Over the course of my career as a CFO, I’ve had the privilege of working with many different CEOs and management teams. I’ve seen several common themes emerge, lessons learned if you will, which have tended to repeat themselves in my experience. (Credit to Sequoia Capital for # 2 and # 3):
- You can do it all… but just not all at the same time.
- Simplicity scales. Complexity doesn’t.
- When debt is cheap, company fundamentals will always take a back seat. But this all changes quickly when debt (and equity) gets expensive again.
- Always think through the worst-case scenarios on all aspects of your plan (external environment, competition, revenue, cost of Goods, marketing ROI, SG&A, cash flow). Then brainstorm how you would mitigate the worst-case scenario from happening.
These are the top five challenges that I’ve seen repeatedly as a CFO (and why I counsel my FLG clients not to fall into these traps):
- Set an aggressive revenue plan and invested in corresponding levels of inventory but then fell short of the revenue plan.
- Invested in headcount in advance of revenues and revenues fell short.
- Bought the right amount of inventory but got the mix wrong.
- Top line growth strategy was to go broad across channels (DTC, stores, wholesale, marketplace (selling other brands), and International), only to realize that this complexity drives high overhead costs, resulting in losses that can only be fixed by simplifying the structure you built.
- Turnover on your team leaves you scrambling to get the basics done.
Here are my suggestions for avoiding these five challenges in the first place.
#1: Investing in Inventory Then Falling Short in Revenue
First, the CEO and CFO need to discuss whether this plan is realistic. This situation is particularly risky if you have significant investments in inventory.
If the plan isn’t realistic, you risk cash being tied up in slow-moving inventory because customer demand isn’t there. This becomes even more problematic when dealing with seasonal products. If you end up having to run promotions to sell-through inventory your margins will drop, and you risk damaging your brand. The worst-case scenario here would be if you had to sell the inventory below cost to clear it or if you have vendor commitments for future buys that you can’t cancel.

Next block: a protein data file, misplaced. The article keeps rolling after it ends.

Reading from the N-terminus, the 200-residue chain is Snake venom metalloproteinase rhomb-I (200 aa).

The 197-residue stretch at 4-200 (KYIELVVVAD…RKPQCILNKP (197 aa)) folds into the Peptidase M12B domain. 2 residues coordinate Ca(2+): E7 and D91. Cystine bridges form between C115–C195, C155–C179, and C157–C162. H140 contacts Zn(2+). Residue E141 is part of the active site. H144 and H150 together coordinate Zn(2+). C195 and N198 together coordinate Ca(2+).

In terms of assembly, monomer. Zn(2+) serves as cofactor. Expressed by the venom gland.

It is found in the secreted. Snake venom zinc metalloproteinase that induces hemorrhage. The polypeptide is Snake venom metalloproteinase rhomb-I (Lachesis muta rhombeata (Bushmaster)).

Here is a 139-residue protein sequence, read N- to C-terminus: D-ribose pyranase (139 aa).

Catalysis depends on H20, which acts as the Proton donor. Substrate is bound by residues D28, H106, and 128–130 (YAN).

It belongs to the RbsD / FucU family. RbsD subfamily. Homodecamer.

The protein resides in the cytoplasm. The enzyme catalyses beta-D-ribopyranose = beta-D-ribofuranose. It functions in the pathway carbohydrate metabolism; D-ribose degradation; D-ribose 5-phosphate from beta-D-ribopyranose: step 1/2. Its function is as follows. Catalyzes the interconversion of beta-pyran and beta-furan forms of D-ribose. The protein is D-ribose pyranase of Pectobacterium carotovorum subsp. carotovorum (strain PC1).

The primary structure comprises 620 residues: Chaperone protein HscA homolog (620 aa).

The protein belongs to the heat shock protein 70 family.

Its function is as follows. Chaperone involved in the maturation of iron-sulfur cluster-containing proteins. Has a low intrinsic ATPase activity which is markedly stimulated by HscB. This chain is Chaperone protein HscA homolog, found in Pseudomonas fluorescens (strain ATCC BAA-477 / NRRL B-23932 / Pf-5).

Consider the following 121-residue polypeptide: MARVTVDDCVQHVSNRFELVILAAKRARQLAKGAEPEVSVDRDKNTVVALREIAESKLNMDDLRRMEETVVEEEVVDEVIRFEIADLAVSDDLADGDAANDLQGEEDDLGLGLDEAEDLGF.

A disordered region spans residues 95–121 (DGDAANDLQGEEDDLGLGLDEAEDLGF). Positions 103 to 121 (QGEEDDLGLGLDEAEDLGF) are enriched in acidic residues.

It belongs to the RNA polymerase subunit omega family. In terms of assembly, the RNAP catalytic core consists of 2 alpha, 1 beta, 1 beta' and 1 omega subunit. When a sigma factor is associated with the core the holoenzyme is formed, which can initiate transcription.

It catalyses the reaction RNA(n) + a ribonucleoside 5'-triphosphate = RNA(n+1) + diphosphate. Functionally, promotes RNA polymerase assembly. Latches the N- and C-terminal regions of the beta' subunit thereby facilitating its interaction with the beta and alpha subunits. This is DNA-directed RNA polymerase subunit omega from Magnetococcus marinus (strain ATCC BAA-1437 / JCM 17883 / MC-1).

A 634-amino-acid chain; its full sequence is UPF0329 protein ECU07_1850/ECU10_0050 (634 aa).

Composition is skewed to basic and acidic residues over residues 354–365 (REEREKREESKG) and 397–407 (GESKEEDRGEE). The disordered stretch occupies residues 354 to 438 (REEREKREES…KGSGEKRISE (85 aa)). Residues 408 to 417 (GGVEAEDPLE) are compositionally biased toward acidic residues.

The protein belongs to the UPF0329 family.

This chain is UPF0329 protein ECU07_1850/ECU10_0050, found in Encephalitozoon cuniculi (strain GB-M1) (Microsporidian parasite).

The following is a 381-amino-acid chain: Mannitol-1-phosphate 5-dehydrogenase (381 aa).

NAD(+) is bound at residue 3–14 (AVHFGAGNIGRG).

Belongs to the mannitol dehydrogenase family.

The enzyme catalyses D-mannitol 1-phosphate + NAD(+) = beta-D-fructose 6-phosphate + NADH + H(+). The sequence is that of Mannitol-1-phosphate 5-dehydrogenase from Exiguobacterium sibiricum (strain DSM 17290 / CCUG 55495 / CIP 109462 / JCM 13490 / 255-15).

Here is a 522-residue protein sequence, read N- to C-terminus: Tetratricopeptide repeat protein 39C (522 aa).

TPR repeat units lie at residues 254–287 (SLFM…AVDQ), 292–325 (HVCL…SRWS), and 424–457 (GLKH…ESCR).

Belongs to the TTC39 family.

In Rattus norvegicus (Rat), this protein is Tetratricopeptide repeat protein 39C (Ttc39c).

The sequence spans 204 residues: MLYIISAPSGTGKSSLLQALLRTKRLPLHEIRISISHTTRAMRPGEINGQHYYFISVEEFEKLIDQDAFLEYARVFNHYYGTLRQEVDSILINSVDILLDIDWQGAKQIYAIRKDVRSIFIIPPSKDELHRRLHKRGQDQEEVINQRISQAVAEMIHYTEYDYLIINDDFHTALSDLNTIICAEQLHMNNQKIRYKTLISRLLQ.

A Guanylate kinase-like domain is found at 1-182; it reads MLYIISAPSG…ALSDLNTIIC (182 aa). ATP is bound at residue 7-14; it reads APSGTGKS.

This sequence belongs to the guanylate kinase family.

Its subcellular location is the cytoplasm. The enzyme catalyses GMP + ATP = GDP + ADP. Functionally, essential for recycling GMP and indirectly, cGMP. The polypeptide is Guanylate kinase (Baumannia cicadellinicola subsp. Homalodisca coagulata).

My recommendation is that it is always better to pace inventory buys with solid evidence, with data points demonstrating that you are hitting your revenue targets. It’s also ok to run out of stock if you must (hey, scarcity helps build a brand, doesn’t it?), and you should be ok with using air freight to expedite availability of your best-selling products.
#2: Investing in Headcount Then Falling Short in Revenue
Again, it is advisable to ask tough questions around the pace of hiring. “Why can’t we stretch out the pace of hiring?” Modeling out the worst-case scenario can also help here. Remember that headcount investments and payroll expense is like rent or capital expenditures; this decision creates fixed costs you will live with for a long time. If sales fall short, payroll as a percentage of sales deleverages your investment. And the cost of over-hiring includes not only payroll expense but also severance costs as well as the human costs – people’s livelihoods. Everyone knows how RIFs (reductions in force) erode morale and disrupt operations.
So again, like Scenario 1 above, it is always better to pace hiring in line with actual vs forecasted revenue trends.
#3: Bought the Right Amount of Inventory But Got the Mix Wrong
Let’s face it: this will happen. You can’t avoid it. Trends change. You see this now with the big retailers stocking up in their 2023 production plans on what was in demand in 2022. These inventory plans have 9-month lead times and aren’t flexible for the most part, but, as a CFO, you can help mitigate the risk. One tool you have is to only buy only 85% to plan, leaving 15% “open to chase.” Having a nimble supply chain and chasing back into best sellers is the right strategy, albeit more difficult with our Supply Chain challenges.
#4: Going To Broad Channel, Too Early
This scenario is one of my pet peeves. The problem with going “broad channel” is that every new channel creates its own SG&A (sales, gross margin, and admin expense) structure, which is a nightmare to manage as a CFO. If your enterprise doesn’t have sufficient scale, you will have too little revenue spread over too high a cost structure, leading to unprofitable performance.
I always try to avoid this by using mitigation strategies such as testing retail location investment opportunities using store pop-ups, for example. I also like to manage capex expenditures tightly, making capital investments as returns come in over a 1–5-year time horizon so that you aren’t disbursing cash up front before you even have key learnings.
#5: Team Turnover Leaves You Scrambling
I have found that this often happens when you have a smaller team and someone leaving creates a single point of failure. One way of avoiding this conundrum is to have your team cross-train across jobs and keep communications strong across the team.
Also, I stay close to my employees and try to understand their life goals. If they want to move on, I want them to talk to me about it proactively so I can help them make a good career decision which simultaneously allows for me to plan when they do leave.
I hope these insights are helpful for both CEOs and CFOs, working together, to drive profitable growth. If your team needs assistance solving similar issues, don’t hesitate to contact us for help.